National implementation of carbon capture and storage: The case of Germany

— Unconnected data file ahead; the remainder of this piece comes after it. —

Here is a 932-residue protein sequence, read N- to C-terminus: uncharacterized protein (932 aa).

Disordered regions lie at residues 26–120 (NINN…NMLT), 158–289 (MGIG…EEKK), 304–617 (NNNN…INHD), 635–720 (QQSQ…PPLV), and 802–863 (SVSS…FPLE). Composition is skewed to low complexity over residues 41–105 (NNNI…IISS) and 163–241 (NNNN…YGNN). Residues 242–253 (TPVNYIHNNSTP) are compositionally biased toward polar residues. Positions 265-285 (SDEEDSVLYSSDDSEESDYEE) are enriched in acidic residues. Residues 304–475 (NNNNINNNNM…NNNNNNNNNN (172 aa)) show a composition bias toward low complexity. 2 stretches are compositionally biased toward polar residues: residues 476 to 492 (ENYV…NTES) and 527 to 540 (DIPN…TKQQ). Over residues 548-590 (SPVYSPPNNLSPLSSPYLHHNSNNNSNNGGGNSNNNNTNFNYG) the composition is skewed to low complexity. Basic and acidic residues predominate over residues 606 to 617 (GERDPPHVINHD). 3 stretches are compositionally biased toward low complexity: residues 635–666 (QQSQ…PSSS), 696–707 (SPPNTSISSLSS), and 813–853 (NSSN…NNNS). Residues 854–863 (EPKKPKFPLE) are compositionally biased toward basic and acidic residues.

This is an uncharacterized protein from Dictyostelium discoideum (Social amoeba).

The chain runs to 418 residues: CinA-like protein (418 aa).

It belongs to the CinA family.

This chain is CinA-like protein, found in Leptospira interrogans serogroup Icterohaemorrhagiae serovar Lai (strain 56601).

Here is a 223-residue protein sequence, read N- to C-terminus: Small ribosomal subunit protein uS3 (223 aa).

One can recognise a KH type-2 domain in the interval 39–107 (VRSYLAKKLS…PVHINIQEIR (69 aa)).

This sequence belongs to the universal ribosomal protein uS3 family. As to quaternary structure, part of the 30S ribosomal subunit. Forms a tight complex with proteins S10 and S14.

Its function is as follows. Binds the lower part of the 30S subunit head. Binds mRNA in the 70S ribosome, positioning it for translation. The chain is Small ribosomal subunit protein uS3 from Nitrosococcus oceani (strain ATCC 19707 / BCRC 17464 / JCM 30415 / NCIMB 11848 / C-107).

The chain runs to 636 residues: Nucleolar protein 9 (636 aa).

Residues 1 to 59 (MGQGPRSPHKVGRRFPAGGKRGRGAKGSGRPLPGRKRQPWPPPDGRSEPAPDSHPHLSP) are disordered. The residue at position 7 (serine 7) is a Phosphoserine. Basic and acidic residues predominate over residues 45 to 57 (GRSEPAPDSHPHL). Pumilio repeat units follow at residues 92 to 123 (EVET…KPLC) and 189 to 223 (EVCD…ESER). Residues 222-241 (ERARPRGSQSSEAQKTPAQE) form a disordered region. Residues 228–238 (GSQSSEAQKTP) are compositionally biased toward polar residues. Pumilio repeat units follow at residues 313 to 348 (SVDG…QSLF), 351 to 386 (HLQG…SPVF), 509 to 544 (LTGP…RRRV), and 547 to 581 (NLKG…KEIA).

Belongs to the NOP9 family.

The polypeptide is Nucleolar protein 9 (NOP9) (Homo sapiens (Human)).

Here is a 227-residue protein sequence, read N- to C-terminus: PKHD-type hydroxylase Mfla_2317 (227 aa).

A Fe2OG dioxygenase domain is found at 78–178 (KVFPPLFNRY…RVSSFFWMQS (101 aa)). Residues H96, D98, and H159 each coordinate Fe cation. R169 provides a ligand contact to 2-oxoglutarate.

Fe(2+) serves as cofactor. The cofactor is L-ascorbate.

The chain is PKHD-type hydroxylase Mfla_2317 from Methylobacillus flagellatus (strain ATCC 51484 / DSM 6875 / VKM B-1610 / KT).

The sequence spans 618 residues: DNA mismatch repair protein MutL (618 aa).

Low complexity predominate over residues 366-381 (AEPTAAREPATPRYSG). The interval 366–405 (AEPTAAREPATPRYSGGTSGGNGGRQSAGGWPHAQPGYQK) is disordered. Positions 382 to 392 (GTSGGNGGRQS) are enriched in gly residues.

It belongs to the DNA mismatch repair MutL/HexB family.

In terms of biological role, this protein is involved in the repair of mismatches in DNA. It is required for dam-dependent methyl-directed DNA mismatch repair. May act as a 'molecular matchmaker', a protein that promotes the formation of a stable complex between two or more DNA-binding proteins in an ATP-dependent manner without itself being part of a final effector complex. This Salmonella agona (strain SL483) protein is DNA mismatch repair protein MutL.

As Germany is – and will remain for the immediate future – dependent on coal for generating power and ensuring energy supply, the German Government and various representatives from the private sector are currently assessing and promoting so called “Clean Coal” technologies, such as Carbon Capture and Storage (CCS). Scientific research and industrial pilot projects for capturing and storing carbon have already been put into operation. Under current German law, these research and pilot projects have been permissible by applying, in particular, existing mining law provisions. However, under European and German environmental law, legal obstacles remain that would hinder a large-scale industrial use of CCS. Unsurprisingly, therefore, the proposal for a European Union directive on geological carbon sequestration and its implementation in Germany are eagerly anticipated. This article showcases how CCS technologies have been facilitated under current German law, what obstacles they have nevertheless encountered, and how these obstacles would be addressed under the proposed EU directive.